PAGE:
concentration and extent of availability of tramadol to an immediate release capsule
50 mg administered 8-hourly. On this basis it is recommended that patients receiving
immediate release tramadol should be transferred initially to the nearest daily dose of
ZYDOL XL tablets. It may be necessary to titrate the dose thereafter.

A further steady state study has demonstrated that immediate release tramadol tablets
50 mg, administered 6-hourly, provided plasma concentrations that were greater than
would have been anticipated following administration of a single dose. This
observation is consistent with a non-linear elimination of the drug substance. In
contrast, the plasma concentrations from ZYDOL XL tablet 200 mg administered
once-daily were in tine with single dose data, confirming that the controlled delivery
of tramadol from ZYDOL XL minimises the non-linearity associated with fasterreleasing preparations. The more predictable plasma concentrations may lead to a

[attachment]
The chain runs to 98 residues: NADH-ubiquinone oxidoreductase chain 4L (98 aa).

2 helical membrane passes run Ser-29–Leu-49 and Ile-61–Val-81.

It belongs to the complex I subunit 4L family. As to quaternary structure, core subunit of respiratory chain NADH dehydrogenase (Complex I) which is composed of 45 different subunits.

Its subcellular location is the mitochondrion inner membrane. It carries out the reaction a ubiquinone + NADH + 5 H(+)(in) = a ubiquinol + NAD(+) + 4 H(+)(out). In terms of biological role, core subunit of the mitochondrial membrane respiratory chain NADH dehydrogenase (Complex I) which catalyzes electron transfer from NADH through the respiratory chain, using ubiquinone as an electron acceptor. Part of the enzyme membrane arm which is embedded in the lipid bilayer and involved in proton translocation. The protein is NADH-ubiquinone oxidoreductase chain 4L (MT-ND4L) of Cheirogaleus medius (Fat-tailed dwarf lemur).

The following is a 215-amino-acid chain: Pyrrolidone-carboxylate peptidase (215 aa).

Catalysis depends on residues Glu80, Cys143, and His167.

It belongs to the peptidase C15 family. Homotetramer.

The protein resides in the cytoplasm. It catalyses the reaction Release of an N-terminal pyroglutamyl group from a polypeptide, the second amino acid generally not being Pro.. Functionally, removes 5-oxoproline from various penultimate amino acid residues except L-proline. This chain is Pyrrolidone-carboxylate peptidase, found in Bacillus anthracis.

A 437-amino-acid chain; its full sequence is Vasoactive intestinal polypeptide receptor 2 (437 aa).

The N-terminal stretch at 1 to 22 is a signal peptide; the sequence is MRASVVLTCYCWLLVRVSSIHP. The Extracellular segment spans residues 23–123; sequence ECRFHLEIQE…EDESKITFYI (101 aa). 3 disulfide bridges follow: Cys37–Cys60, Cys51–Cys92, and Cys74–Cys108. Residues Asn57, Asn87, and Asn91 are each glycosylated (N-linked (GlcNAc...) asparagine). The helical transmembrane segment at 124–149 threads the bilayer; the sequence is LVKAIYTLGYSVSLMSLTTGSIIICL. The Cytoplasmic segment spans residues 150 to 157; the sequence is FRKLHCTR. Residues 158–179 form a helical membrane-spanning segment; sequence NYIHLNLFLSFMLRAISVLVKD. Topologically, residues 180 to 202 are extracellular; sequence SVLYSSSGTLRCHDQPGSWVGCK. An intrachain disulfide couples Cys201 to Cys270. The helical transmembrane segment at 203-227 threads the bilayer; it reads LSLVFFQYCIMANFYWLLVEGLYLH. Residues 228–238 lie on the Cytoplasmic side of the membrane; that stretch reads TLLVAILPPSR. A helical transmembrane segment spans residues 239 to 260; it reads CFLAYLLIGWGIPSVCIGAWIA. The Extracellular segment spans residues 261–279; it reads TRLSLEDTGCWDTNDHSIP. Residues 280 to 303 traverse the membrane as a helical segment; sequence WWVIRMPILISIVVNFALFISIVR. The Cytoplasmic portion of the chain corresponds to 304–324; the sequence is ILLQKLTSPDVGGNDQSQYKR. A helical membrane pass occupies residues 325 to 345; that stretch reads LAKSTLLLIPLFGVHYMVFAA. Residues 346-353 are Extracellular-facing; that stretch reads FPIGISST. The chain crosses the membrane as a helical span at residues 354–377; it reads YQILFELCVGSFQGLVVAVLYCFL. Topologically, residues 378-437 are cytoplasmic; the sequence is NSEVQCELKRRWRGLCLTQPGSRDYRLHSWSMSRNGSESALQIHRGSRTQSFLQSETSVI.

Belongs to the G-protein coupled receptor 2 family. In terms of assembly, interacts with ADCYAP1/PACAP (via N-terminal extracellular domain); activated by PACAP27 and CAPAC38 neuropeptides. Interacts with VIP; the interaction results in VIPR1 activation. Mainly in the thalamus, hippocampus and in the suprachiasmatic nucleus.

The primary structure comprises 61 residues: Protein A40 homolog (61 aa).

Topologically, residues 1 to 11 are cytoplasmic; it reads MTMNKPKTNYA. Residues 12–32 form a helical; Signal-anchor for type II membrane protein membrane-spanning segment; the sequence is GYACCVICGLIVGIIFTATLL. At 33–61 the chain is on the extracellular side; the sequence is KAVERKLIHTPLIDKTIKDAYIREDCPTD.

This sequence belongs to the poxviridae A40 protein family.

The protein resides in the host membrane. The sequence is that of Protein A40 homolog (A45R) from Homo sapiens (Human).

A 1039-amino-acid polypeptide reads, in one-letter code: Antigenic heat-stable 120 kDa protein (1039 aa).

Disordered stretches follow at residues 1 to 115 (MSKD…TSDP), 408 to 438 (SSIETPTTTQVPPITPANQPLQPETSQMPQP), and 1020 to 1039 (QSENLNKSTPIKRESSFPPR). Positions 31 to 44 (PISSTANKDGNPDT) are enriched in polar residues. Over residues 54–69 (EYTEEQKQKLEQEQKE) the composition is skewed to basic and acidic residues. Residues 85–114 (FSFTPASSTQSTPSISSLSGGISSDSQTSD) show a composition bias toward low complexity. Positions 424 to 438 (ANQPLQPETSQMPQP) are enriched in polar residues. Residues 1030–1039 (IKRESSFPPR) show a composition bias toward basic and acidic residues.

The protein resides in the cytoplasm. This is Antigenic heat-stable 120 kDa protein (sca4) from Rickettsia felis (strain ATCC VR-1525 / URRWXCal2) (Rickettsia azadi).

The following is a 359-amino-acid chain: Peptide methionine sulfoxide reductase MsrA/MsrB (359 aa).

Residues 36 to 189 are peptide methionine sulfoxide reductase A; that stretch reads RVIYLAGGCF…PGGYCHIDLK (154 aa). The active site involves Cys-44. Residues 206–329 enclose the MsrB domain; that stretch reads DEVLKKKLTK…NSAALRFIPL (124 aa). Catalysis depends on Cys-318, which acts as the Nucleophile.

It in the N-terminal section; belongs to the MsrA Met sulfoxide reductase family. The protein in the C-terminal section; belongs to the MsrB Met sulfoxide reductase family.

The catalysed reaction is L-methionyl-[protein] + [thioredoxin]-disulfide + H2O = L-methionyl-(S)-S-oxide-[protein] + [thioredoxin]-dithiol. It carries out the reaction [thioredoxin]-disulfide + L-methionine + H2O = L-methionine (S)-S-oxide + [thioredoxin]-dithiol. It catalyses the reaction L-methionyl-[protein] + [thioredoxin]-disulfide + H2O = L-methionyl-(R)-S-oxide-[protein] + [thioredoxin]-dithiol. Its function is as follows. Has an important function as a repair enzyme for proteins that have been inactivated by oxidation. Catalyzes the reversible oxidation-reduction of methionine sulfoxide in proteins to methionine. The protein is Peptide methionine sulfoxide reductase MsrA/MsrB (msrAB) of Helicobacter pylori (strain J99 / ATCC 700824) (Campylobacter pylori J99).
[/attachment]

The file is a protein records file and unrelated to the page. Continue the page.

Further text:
more manageable dose titration process.
Paediatric population
The pharmacokinetics of tramadol and O-desmethyltramadol after single-dose and
multiple-dose oral administration to subjects aged 1 year to 16 years were found to be
generally similar to those in adults when adjusting for dose by body weight, but with
a higher between-subject variability in children aged 8 years and below.
In children below 1 year of age, the pharmacokinetics of tramadol and Odesmethyltramadol have been investigated, but have not been fully characterized.
Information from studies including this age group indicates that the formation rate of
O-desmethyltramadol via CYP2D6 increases continuously in neonates, and adult
levels of CYP2D6 activity are assumed to be reached at about 1 year of age. In
addition, immature glucuronidation systems and immature renal function may result
in slow elimination and accumulation of O-desmethyltramadol in children under 1
year of age.

5.3

Preclinical safety data
Preclinical data reveal no special hazard for humans based on conventional
studies of safety pharmacology, repeated dose toxicity, genotoxicity or